Pascal’s Wager

Stephen W. Hiemstra, Simple Faith“The fear of the LORD is the beginning of knowledge; 

fools despise wisdom and instruction.” (Prov 1:7)

By Stephen W. Hiemstra

An important atheistic argument for why faith is not rational starts with the observation that the existence of God can neither be logically proven or disproven. Atheists focusing on this observation prefer the term, agnostic, which in Greek means “not knowing,” suggesting that there is insufficient evidence to make a faith decision. 

Priorities Reveal True Beliefs

Contrary to the definition of agnostic, the agnostic is not a neutral observer. Every human being has a set of priorities in which the first priority defines how the rest are interpreted. The number one priority is often to remain in control of one’s own life; alternatively, it is a spouse or other person or something like work. 

For the Christian, the number one priority should be God, as proscribed in the First Commandment: “You shall have no other gods before me.” (Exod 20:3); if it is not one has committed an act of idolatry. Idolatry is dangerous because, if one uncritically has accepted a number one priority other than God, this idol will invariable break and produce an “existential crisis” that will result in anxiety, depression, even suicide. Why? Because a broken idol deprives one of identity and meaning—one’s god has been smashed. Loss of a spouse or work is hard; the additional loss of one’s god is devastating. This is why the term, existential crisis, is appropriate.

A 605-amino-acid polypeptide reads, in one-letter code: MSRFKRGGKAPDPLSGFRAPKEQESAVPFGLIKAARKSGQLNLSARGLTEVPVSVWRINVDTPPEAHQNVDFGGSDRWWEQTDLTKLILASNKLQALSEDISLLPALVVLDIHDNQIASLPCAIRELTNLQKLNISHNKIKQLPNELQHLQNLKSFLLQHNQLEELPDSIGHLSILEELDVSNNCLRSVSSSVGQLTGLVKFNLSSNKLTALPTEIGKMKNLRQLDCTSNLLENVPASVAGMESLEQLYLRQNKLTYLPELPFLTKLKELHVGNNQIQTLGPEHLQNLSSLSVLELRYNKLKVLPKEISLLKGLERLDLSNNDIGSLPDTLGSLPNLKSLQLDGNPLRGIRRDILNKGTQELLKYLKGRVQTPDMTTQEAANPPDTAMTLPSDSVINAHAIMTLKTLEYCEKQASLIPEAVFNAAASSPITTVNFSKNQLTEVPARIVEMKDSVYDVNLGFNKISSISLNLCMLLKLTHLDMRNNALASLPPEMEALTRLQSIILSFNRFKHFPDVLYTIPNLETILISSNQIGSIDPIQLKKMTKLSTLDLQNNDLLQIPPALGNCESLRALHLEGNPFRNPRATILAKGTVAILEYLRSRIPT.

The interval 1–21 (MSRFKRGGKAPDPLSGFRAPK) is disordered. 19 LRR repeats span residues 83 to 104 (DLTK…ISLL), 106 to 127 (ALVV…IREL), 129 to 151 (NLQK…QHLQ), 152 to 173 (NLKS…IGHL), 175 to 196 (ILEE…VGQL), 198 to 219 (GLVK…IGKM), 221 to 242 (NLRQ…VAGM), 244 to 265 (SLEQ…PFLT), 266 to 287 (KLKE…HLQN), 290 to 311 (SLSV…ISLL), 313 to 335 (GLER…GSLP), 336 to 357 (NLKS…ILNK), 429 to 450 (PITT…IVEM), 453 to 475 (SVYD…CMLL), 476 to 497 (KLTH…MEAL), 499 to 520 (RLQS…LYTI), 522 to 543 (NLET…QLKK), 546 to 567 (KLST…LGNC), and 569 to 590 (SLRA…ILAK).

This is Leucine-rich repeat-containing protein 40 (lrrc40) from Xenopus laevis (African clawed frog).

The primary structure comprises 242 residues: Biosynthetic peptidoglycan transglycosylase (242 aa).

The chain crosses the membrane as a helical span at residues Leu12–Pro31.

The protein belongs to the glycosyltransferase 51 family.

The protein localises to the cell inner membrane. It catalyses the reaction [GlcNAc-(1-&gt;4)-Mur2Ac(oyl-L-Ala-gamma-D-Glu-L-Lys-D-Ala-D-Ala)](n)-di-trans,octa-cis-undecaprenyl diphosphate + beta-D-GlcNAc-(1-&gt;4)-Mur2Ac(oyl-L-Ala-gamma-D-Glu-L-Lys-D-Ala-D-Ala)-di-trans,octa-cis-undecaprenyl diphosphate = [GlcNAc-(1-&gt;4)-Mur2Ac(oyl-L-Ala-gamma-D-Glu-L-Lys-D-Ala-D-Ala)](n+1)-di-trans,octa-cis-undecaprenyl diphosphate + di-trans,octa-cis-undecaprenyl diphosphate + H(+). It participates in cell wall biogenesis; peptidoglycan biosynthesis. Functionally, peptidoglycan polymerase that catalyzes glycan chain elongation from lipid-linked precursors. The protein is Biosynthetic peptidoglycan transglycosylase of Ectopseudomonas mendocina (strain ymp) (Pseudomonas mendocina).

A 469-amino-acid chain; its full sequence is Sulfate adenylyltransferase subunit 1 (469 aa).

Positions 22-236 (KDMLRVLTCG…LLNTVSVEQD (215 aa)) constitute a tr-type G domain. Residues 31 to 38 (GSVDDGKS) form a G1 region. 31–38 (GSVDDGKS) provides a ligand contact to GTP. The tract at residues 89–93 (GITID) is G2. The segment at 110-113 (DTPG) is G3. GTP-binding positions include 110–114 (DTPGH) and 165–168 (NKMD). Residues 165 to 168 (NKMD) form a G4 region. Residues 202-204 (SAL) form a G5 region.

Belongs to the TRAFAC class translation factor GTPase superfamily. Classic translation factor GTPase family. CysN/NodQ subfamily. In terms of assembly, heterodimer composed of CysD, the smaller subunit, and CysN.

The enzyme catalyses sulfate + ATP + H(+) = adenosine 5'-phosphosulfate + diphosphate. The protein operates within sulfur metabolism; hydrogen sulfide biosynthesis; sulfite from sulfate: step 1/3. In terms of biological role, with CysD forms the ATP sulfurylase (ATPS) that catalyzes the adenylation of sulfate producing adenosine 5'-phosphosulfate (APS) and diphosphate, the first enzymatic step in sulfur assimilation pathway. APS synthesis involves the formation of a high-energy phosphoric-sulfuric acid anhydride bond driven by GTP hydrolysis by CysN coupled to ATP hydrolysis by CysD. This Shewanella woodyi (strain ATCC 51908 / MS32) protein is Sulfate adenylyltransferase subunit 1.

The professed agnostic is accordingly at risk of an unexpected, existential crisis that would normally not affect the Christian. The current epidemic of anxiety, depression, and suicide in Western society should accordingly be seen as a spiritual crisis requiring spiritual, not just psychiatric, intervention.

Personal Experience

As a young person, I experience an important challenge to my faith when the elders of the church dismissed my youth director in my junior year in high school. This youth director had encouraged me to take an active role in the youth group and to take my faith seriously. When she left the church, I bitterly resented her dismissal and became angry at God. My experience with the church had accordingly posed an important barrier to faith as a young adult.

Even in my absence from the church and bitterness at God, I felt his presence. As time passed (about three years), I realized that the bitterness was directed at the leadership of the church who had dismissed my youth director, not at God. Sorting out my own anger permitted me to accept God back into my life and I sought a new church. 

Pascal’s Wager

During the period of my anger with God, atheistic arguments never seemed real to me, even when I repeated them, because I knew God first hand and I knew that I had been blessed when I came to faith. Pascal’s Wager, which was directed at atheists, made perfect sense to me, even when I had turned my back on God.